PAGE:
Stealing in toddlers and older children

//Stealing in toddlers and older children

Stealing in toddlers and older children

Stealing in toddlers and older children

Stealing in toddlers

Till the age of 4 years, if a child brings home anything that doesn’t belong to him, it’s not with the intent of stealing it. That is because they are too young to understand the concept of stealing. He basically wanted something, found it with another playmate, and simply brought it home to play with. That’s it. Do not get anxious. And most definitely do not punish your child at such a young age, for something that he doesn’t understand. Instead, talk to him about how it is not the right thing to bring home another child’s things. You might also want the child to think about what would happen if another child took home his toys. This situation will make him understand how precious something maybe for its rightful owner. And stop him from carrying other people’s things at home.

Stealing in older children

By the age of six, children know that they are not supposed to take things that belong to others. They are aware of the incorrectness of this behavior and yet may indulge in it. It is fairly easy to forgive a younger child who brings home something that does not belong to him because of their age and not having enough maturity for their actions. But stealing from children who understand what they are doing may have many reasons depending on their age and situation.

Stealing – the reasons

  • The “revenge cycle”-Some children feel that they are not loved and they feel hurt because of this. So they think that they have a right to hurt others in return.
  • They may feel a need to be at par with peers who have more pocket money and may steal money from a parent’s wallet to match up to their peers.
  • Some children steal from siblings out of jealousy.
  • They may feel lonely, and use the money to buy gifts for their friends in an effort to gain their friendship.
  • If the parents are restrictive in their approach to parenting and deny the child things that he wants, children may steal things they desire from friends.
  • Just like lying, a lot of children steal out of habit as well. They may already have a pen at home but may steal one from a friend or a stranger. In this case of habitual stealing, talk to your child. Ask him why he or she is doing so. Many times the underlying reason is want of attention.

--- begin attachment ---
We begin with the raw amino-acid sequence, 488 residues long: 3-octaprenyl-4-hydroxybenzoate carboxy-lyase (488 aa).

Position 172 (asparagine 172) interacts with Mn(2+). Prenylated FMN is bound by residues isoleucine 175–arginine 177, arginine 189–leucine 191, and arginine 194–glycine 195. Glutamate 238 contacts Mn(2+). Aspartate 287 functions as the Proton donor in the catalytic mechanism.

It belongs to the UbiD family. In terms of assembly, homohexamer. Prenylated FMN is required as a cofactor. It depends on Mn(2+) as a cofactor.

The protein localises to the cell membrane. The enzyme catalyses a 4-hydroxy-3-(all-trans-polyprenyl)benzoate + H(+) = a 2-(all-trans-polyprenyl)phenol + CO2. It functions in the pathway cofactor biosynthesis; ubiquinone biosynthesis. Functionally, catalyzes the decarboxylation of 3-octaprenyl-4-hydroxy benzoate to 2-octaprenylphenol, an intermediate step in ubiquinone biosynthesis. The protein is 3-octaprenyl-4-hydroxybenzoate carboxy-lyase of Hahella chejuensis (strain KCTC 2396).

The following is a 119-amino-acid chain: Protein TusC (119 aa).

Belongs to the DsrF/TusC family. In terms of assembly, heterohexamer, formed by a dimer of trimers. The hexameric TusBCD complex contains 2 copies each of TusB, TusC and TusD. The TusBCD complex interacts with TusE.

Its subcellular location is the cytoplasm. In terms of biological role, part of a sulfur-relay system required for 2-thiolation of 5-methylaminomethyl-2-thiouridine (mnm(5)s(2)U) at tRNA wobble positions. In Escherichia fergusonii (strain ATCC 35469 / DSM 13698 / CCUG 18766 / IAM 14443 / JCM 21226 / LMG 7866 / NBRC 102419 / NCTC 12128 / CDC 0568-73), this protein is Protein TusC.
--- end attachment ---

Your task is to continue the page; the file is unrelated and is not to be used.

• They lie or steal because they over-predict a reaction. Maybe in reality you would have asked them a lot more questions about their need for something before agreeing to buy it for them.

Stealing – some solutions

  • The reasons for stealing can be manifold and it is of the utmost importance for the parents to think openly and clearly and arrive at the correct reason. Only once the reason is known they can try and address the stealing problem.
  • Make your child feel loved and wanted, no matter what.
  • Do not ever make your child feel that he has been set up for stealing.
  • Do not try to frame him. This makes him hurt and gives him a lot of pain to think that his parents actually set him up. Instead, try and rephrase what you think might have happened and ask him if that is the truth. Also gently but firmly ask your child to return the thing that he has picked up or stolen.
  • Focus on a solution. Tell the child that you know that they have stolen something and used it up. So now she should have a plan for replacing it. Work out a plan which may even involve deducting some money from her weekly allowance to replace the stolen item.
  • Don’t make it a power struggle-When talking to your child about stealing, never make it a power struggle. By doing so you may be actually making the situation worse. If the child thinks that you are trying to win over them then their deceptive behavior will only increase. Try not to use the words lying or deception when addressing your child. Instead, be positive and ask the child if he or she has left out any detail that you should know about. Ask them to be honest with you. This will set a more positive atmosphere for your child to open up.
  • Show empathy to make them feel better. Say that you stole once in your childhood and felt terrible and felt very scared. And you know just how she must be feeling. This way your child will not lose her self esteem just because she has stolen once.
  • Help them by going along to return the stolen goods. Be sure to tell the person to whom you are returning the stolen goods to show compassion and be positive about the act.
  • As the child grows bigger you have you make the limits and boundaries you have set for them negotiable. That is the only way you can stop them from predictable stealing.

Lying and stealing are behaviors that can be easily brought under control by certain measures. Be involved with your child and his and her activities. Don’t be overpowering while monitoring them. Keep your communication lines open. Try and be your child’s friend more than anything else. When your child does lie, be sensitive and understanding and at the same time do let them know that they have done the wrong thing. Through practice, allow your child to see that lying or stealing is not required.

Top Questions on Stealing in toddlers and older children

By | 2020-12-19T20:17:27+05:30 December 19th, 2020|Articles|0 Comments

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